Mitchell Coleman, Jr. – Gravity

Album Info

  • Artist: Mitchell Coleman, Jr
  • Release Date: 2017
  • Runtime: 1:00:07
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  • Mitchell Coleman, Jr. – Gravity

    Mitchell Coleman, Jr. – Gravity

    Mitchell Coleman, Jr. had been playing the bass guitar for more than a decade when he experienced his ‘I’m not worthy moment.’ Such a moment comes when a young musician hears one of the legends play, and the kid has amassed just enough to realize just how far he has to go. Then comes the moment where this up and coming musician has to decide whether to end the pursuit and join the 9-to-5 world or return to the woodshed and practice. Only the Lord knows how many saxophones got decommissioned after somebody heard John Coltrane.

    Coleman grew up in an era when bass players were the musical role models that R&B and funk players wanted to emulate. Neither frequent moves nor a stint in the military dissuaded Coleman from the bass. However, hearing bass man Jaco Pastorius made Coleman realize how much he had to learn, and then the bassist returned to the woodshed and commenced the learning.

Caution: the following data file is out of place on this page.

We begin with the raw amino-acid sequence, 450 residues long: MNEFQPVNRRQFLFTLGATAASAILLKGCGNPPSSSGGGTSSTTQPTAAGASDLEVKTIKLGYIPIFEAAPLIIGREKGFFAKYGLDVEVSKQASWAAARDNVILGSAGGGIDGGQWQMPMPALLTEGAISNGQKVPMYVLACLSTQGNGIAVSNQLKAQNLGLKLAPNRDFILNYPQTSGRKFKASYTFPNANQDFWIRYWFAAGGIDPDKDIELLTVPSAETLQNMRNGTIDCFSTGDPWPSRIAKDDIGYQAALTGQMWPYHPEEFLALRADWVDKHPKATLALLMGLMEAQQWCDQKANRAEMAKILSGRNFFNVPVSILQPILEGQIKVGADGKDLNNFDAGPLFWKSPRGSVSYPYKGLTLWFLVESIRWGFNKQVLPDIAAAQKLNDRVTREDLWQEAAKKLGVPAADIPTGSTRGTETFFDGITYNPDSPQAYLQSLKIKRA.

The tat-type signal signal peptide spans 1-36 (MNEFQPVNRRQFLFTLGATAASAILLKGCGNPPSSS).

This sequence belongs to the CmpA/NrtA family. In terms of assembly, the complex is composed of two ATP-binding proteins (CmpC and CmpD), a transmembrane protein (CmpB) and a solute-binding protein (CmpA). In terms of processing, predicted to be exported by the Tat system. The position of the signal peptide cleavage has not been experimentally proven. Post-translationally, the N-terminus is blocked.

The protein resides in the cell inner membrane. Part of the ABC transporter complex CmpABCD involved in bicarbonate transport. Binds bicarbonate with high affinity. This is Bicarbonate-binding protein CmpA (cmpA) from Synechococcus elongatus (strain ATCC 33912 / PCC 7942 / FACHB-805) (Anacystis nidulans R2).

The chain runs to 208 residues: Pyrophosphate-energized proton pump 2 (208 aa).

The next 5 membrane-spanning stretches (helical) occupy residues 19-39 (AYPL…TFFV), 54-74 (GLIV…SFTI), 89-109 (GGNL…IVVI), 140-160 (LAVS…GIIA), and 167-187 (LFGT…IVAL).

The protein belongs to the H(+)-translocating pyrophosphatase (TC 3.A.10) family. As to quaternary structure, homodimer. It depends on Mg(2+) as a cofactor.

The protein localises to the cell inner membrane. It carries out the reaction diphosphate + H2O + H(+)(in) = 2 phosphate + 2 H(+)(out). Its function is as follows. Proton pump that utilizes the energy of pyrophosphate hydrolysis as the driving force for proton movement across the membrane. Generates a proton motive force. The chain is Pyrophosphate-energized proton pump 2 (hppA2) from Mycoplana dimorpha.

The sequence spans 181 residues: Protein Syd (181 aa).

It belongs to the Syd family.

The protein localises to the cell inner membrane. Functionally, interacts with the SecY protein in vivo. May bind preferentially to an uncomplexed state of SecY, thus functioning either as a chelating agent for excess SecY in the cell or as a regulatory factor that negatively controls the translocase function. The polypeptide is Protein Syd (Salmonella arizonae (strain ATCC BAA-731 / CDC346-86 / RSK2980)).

Coleman describes himself as a jazz-funk fusion player, and both genre hold equal footing on Gravity. “I Can’t Help It,” a cover of the Michael Jackson classic from the Off the Wall album, is the current single aimed at getting airplay on smooth jazz and adult urban contemporary radio. The track features New Edition alum Ralph Tresvant singing the hook, some improvisation on trumpet and sax, but it is basically a smooth jazz cover of an R&B classic.

    More interesting are tunes such as “Thunder,” where Coleman goes all in on the funk. This number features horn play, Coleman’s plunking and thumping on the bass and Bernie Worrell-inspired spacey, atmospherics on the keyboards that give this instrumental the feel of a James Brown cut where the Godfather of Soul steps back and lets his band have some.

    Coleman’s playing is nuanced yet power packed on the churning Middle Eastern funk of “The River Nile,” while his heavy thumb, kicking drum and a rapid fire rap drive the record’s opening track “Twlight.”

    It would probably be wrong to say that Coleman’s education is complete, but his work on Gravity shows that the bassist has learned all the right lessons thus far. I can’t wait to hear more. Solidly Recommended.
    By Howard Dukes

    Umair